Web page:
Summary: Anything short of God’s allowance of time on this planet is not abundant living. She was only 32-years-old. How do we embrace losing her?

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Rest in Peace

Dearly beloved, we are gathered here today to honor the memory and to pay our final respects to the passing of a darling daughter, a stunning sister, and faithful friend. It is again in this our own lives where we are again reminded of the reality of living. That reality always strikes close to home. In this case our Sister Stacy Rachelle Turner has passed the time of her sojourn here, and now she has taken her rest. These adjectives, darling, stunning, and faithful all characterized Stacy. I must admit that I did not have the pleasure of meeting her acquaintance, but after talking to her mother and sister, I sure regret missing the opportunity to have done so. Nonetheless reflection and reminiscing of the times you her relatives and associates have shared with her should be your source of comfort in this hour of mourning.

Allow me to vent as well. Death doesn’t make me sad it makes me mad. It reminds me that this isn’t God’s plan for us at all. Jesus told his disciples in John 10:10, “The thief (that’s the devil) cometh not, but for to steal, and to kill, and to destroy: I am come that they might have life, and that they might have it more abundantly.” If there is any blame to go around before we fix our lips to ask why God took her you may want to reconsider that Jesus said he has come to give life not take life. She was only 32. As you sit here today, thinking to yourselves that your life is invincible, and your plans for your life impenetrable let me again remind you that she was only 32-years-old. That’s not life more abundantly! How do we come to grips with the passing of Stacy?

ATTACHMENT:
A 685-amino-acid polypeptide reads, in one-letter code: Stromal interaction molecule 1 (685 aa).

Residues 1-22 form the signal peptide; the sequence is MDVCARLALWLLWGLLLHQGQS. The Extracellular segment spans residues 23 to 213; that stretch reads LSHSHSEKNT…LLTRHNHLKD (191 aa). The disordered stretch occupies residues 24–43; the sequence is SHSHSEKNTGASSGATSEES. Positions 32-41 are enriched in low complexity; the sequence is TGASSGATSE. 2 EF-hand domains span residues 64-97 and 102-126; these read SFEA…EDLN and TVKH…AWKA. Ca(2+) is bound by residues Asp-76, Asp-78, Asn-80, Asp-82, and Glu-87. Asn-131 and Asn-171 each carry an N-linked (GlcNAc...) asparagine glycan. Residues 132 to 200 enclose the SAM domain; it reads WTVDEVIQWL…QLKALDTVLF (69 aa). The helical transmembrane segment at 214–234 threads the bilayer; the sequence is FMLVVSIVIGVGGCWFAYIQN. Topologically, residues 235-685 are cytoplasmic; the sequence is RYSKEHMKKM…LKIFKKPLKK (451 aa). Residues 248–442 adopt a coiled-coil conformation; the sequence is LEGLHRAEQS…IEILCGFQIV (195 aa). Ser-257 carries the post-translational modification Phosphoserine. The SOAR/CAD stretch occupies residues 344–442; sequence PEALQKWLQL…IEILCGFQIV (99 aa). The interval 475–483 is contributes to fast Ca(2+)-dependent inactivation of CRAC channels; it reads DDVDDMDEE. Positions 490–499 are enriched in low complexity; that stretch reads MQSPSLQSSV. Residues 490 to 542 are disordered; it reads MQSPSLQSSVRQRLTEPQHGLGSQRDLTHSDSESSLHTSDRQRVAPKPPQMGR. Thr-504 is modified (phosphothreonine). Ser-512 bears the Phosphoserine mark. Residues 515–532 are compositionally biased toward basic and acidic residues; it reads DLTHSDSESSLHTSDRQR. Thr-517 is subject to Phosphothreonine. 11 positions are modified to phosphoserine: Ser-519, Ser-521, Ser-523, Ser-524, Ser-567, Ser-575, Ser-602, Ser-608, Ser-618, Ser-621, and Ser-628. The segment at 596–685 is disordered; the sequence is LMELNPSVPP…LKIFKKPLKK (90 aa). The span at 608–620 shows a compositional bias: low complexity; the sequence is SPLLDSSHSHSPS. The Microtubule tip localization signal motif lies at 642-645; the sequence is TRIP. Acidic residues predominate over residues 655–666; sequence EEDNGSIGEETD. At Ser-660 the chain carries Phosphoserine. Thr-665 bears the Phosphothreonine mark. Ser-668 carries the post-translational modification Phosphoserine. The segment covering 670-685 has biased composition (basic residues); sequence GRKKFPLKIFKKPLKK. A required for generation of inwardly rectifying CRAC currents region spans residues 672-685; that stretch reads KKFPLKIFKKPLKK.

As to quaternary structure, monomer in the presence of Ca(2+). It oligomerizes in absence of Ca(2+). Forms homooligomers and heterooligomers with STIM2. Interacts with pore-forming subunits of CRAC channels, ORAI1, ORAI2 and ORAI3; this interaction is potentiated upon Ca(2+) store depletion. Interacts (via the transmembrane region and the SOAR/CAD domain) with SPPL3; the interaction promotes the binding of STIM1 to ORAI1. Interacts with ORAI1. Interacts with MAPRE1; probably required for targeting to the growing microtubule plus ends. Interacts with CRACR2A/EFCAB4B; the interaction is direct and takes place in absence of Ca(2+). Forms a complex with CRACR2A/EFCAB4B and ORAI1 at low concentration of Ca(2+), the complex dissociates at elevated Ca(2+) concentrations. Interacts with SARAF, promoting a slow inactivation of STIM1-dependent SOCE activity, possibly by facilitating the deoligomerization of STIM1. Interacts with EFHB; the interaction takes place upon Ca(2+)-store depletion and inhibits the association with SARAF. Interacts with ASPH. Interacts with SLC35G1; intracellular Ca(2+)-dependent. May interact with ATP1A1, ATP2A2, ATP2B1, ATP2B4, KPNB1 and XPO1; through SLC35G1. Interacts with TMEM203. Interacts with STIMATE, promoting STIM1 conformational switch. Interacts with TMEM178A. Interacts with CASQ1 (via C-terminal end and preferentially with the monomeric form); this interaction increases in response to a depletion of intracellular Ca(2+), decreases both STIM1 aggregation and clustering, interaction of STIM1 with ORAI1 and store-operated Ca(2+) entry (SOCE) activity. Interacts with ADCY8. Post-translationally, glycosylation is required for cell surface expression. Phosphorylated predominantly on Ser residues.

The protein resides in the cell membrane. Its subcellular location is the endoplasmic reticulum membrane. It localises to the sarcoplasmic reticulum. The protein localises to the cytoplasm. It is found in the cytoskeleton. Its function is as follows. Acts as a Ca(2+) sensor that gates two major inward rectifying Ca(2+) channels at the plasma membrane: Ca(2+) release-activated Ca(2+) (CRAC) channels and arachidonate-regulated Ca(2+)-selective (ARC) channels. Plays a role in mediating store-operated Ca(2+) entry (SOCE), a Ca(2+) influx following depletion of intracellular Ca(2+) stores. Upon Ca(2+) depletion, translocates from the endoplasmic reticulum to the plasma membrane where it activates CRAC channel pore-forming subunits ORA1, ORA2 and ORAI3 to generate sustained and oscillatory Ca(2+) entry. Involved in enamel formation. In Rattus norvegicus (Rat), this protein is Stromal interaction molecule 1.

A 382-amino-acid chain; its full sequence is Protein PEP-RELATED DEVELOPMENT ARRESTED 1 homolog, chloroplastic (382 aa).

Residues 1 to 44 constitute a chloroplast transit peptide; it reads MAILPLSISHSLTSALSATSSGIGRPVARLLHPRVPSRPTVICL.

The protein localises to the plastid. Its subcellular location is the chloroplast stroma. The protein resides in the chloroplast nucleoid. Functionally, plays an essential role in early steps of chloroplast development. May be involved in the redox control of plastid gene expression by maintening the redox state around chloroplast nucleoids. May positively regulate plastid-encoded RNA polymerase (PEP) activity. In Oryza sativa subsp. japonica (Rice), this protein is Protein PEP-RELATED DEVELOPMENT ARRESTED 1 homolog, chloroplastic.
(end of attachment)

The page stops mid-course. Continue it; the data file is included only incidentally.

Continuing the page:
This sister such a darling daughter had those child-like qualities that Christ said we needed to enter into the kingdom of Heaven. She found humor in sarcasm. Exaggeration was her personality and coupled with a naïve disposition made her approachable and allowed her to make you her friends. This stunning sister overcame adversity early in her life and endured the many challenges that she faced. She didn’t succumb to a victim’s demeanor but exhibited the fortitude of a survivor. Resilient, she was and determined. Making Christ her friend at the age of 9 lets me know that God had plans for her life. Generosity is a divine element and not easily acquired by us. But somehow when she encountered those in need she rose to the occasion, a very tenderhearted person to the point of gullibility. I dare not imply that my sister was gullible but she had a thirst of compassion meeting the needs of those who had needs. I’d like to think that each and every one of us bares a characteristic of our Heavenly Father. And her acts of kindness serves as a reminder that we serve a loving God. I ask with a person like that how do we embrace losing her?